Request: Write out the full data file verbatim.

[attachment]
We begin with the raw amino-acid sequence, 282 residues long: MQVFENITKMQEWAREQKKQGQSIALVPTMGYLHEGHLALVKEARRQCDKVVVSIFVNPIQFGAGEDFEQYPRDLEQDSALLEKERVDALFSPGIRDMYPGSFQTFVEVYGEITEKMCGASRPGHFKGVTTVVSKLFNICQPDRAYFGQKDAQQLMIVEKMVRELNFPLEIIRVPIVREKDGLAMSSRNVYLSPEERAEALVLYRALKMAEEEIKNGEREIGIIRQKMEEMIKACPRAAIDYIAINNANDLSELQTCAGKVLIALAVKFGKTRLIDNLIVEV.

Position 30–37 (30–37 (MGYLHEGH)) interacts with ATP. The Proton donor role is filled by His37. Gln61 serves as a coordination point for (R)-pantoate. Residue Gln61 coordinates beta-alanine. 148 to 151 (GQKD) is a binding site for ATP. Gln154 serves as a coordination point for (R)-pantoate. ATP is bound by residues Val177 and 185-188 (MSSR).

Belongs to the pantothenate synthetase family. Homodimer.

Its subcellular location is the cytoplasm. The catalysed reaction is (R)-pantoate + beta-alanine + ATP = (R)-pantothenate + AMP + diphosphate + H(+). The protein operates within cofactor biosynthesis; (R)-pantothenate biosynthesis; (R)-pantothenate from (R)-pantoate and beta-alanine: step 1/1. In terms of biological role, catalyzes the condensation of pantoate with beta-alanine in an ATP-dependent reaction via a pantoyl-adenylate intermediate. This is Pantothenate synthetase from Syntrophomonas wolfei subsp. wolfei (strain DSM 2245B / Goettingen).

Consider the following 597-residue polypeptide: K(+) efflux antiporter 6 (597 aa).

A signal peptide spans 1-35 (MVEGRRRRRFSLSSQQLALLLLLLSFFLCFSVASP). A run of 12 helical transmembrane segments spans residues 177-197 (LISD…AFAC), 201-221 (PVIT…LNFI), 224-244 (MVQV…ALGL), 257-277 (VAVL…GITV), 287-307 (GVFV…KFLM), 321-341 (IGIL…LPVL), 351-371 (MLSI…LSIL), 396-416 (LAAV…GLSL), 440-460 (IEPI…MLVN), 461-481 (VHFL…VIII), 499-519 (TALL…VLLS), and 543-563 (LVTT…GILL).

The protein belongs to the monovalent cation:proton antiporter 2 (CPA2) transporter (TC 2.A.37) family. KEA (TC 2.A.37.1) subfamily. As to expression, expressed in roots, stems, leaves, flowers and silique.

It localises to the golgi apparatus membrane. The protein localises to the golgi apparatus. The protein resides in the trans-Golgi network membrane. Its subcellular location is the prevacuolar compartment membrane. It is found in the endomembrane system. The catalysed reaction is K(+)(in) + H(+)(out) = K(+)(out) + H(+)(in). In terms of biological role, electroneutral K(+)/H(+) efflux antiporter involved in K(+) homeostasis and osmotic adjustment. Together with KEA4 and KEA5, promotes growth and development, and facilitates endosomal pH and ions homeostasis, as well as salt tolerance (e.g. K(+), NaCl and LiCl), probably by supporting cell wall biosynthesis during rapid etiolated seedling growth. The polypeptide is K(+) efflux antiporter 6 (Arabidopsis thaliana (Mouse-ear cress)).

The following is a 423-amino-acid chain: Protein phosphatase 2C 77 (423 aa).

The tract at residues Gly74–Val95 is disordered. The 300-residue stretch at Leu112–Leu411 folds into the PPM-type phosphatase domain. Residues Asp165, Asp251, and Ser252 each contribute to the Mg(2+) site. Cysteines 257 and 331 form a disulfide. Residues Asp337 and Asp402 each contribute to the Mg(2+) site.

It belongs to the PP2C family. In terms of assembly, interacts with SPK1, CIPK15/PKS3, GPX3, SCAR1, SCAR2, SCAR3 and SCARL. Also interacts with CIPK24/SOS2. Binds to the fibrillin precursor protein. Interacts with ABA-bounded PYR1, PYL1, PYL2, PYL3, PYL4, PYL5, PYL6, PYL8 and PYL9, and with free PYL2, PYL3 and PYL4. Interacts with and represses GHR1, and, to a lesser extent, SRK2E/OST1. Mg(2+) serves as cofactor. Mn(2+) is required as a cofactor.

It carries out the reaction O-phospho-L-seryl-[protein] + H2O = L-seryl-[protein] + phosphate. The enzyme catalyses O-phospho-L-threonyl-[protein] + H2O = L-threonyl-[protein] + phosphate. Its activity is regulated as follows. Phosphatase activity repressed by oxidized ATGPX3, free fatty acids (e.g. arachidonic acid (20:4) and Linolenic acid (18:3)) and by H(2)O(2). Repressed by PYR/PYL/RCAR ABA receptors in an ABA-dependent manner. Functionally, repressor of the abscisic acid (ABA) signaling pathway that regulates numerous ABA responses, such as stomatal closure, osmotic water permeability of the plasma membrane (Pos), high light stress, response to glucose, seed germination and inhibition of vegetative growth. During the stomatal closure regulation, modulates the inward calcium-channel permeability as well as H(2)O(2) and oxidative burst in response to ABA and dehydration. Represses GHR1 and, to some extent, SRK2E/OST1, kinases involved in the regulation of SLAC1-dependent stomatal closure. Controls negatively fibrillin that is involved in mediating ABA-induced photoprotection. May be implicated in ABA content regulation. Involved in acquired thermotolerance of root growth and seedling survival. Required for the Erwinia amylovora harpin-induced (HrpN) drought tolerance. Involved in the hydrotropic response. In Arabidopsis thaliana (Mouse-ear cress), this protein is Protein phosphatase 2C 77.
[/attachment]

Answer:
We begin with the raw amino-acid sequence, 282 residues long: MQVFENITKMQEWAREQKKQGQSIALVPTMGYLHEGHLALVKEARRQCDKVVVSIFVNPIQFGAGEDFEQYPRDLEQDSALLEKERVDALFSPGIRDMYPGSFQTFVEVYGEITEKMCGASRPGHFKGVTTVVSKLFNICQPDRAYFGQKDAQQLMIVEKMVRELNFPLEIIRVPIVREKDGLAMSSRNVYLSPEERAEALVLYRALKMAEEEIKNGEREIGIIRQKMEEMIKACPRAAIDYIAINNANDLSELQTCAGKVLIALAVKFGKTRLIDNLIVEV.

Position 30–37 (30–37 (MGYLHEGH)) interacts with ATP. The Proton donor role is filled by His37. Gln61 serves as a coordination point for (R)-pantoate. Residue Gln61 coordinates beta-alanine. 148 to 151 (GQKD) is a binding site for ATP. Gln154 serves as a coordination point for (R)-pantoate. ATP is bound by residues Val177 and 185-188 (MSSR).

Belongs to the pantothenate synthetase family. Homodimer.

Its subcellular location is the cytoplasm. The catalysed reaction is (R)-pantoate + beta-alanine + ATP = (R)-pantothenate + AMP + diphosphate + H(+). The protein operates within cofactor biosynthesis; (R)-pantothenate biosynthesis; (R)-pantothenate from (R)-pantoate and beta-alanine: step 1/1. In terms of biological role, catalyzes the condensation of pantoate with beta-alanine in an ATP-dependent reaction via a pantoyl-adenylate intermediate. This is Pantothenate synthetase from Syntrophomonas wolfei subsp. wolfei (strain DSM 2245B / Goettingen).

Consider the following 597-residue polypeptide: K(+) efflux antiporter 6 (597 aa).

A signal peptide spans 1-35 (MVEGRRRRRFSLSSQQLALLLLLLSFFLCFSVASP). A run of 12 helical transmembrane segments spans residues 177-197 (LISD…AFAC), 201-221 (PVIT…LNFI), 224-244 (MVQV…ALGL), 257-277 (VAVL…GITV), 287-307 (GVFV…KFLM), 321-341 (IGIL…LPVL), 351-371 (MLSI…LSIL), 396-416 (LAAV…GLSL), 440-460 (IEPI…MLVN), 461-481 (VHFL…VIII), 499-519 (TALL…VLLS), and 543-563 (LVTT…GILL).

The protein belongs to the monovalent cation:proton antiporter 2 (CPA2) transporter (TC 2.A.37) family. KEA (TC 2.A.37.1) subfamily. As to expression, expressed in roots, stems, leaves, flowers and silique.

It localises to the golgi apparatus membrane. The protein localises to the golgi apparatus. The protein resides in the trans-Golgi network membrane. Its subcellular location is the prevacuolar compartment membrane. It is found in the endomembrane system. The catalysed reaction is K(+)(in) + H(+)(out) = K(+)(out) + H(+)(in). In terms of biological role, electroneutral K(+)/H(+) efflux antiporter involved in K(+) homeostasis and osmotic adjustment. Together with KEA4 and KEA5, promotes growth and development, and facilitates endosomal pH and ions homeostasis, as well as salt tolerance (e.g. K(+), NaCl and LiCl), probably by supporting cell wall biosynthesis during rapid etiolated seedling growth. The polypeptide is K(+) efflux antiporter 6 (Arabidopsis thaliana (Mouse-ear cress)).

The following is a 423-amino-acid chain: Protein phosphatase 2C 77 (423 aa).

The tract at residues Gly74–Val95 is disordered. The 300-residue stretch at Leu112–Leu411 folds into the PPM-type phosphatase domain. Residues Asp165, Asp251, and Ser252 each contribute to the Mg(2+) site. Cysteines 257 and 331 form a disulfide. Residues Asp337 and Asp402 each contribute to the Mg(2+) site.

It belongs to the PP2C family. In terms of assembly, interacts with SPK1, CIPK15/PKS3, GPX3, SCAR1, SCAR2, SCAR3 and SCARL. Also interacts with CIPK24/SOS2. Binds to the fibrillin precursor protein. Interacts with ABA-bounded PYR1, PYL1, PYL2, PYL3, PYL4, PYL5, PYL6, PYL8 and PYL9, and with free PYL2, PYL3 and PYL4. Interacts with and represses GHR1, and, to a lesser extent, SRK2E/OST1. Mg(2+) serves as cofactor. Mn(2+) is required as a cofactor.

It carries out the reaction O-phospho-L-seryl-[protein] + H2O = L-seryl-[protein] + phosphate. The enzyme catalyses O-phospho-L-threonyl-[protein] + H2O = L-threonyl-[protein] + phosphate. Its activity is regulated as follows. Phosphatase activity repressed by oxidized ATGPX3, free fatty acids (e.g. arachidonic acid (20:4) and Linolenic acid (18:3)) and by H(2)O(2). Repressed by PYR/PYL/RCAR ABA receptors in an ABA-dependent manner. Functionally, repressor of the abscisic acid (ABA) signaling pathway that regulates numerous ABA responses, such as stomatal closure, osmotic water permeability of the plasma membrane (Pos), high light stress, response to glucose, seed germination and inhibition of vegetative growth. During the stomatal closure regulation, modulates the inward calcium-channel permeability as well as H(2)O(2) and oxidative burst in response to ABA and dehydration. Represses GHR1 and, to some extent, SRK2E/OST1, kinases involved in the regulation of SLAC1-dependent stomatal closure. Controls negatively fibrillin that is involved in mediating ABA-induced photoprotection. May be implicated in ABA content regulation. Involved in acquired thermotolerance of root growth and seedling survival. Required for the Erwinia amylovora harpin-induced (HrpN) drought tolerance. Involved in the hydrotropic response. In Arabidopsis thaliana (Mouse-ear cress), this protein is Protein phosphatase 2C 77.